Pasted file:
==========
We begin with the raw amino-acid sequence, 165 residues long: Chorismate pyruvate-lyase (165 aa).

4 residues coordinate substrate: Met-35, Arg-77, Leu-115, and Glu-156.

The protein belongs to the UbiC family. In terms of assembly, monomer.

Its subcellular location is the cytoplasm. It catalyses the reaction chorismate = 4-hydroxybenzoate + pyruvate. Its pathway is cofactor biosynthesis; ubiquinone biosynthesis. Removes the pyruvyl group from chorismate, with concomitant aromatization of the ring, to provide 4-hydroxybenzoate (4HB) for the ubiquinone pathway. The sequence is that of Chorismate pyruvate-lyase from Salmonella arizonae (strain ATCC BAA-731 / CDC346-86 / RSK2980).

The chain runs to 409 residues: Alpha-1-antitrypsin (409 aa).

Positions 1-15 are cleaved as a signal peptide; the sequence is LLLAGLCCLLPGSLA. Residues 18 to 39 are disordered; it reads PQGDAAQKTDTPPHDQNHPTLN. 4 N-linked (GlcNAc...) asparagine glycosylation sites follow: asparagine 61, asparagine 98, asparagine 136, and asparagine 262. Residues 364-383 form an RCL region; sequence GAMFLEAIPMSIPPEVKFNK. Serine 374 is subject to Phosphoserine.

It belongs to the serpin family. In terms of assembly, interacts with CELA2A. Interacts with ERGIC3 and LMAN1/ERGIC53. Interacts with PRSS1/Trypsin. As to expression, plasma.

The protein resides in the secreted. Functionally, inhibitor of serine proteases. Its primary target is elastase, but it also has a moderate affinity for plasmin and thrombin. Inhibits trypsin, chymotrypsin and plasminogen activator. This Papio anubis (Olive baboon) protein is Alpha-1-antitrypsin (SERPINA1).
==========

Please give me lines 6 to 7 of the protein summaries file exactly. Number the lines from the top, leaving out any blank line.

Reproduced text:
Positions 1-15 are cleaved as a signal peptide; the sequence is LLLAGLCCLLPGSLA. Residues 18 to 39 are disordered; it reads PQGDAAQKTDTPPHDQNHPTLN. 4 N-linked (GlcNAc...) asparagine glycosylation sites follow: asparagine 61, asparagine 98, asparagine 136, and asparagine 262. Residues 364-383 form an RCL region; sequence GAMFLEAIPMSIPPEVKFNK. Serine 374 is subject to Phosphoserine.

It belongs to the serpin family. In terms of assembly, interacts with CELA2A. Interacts with ERGIC3 and LMAN1/ERGIC53. Interacts with PRSS1/Trypsin. As to expression, plasma.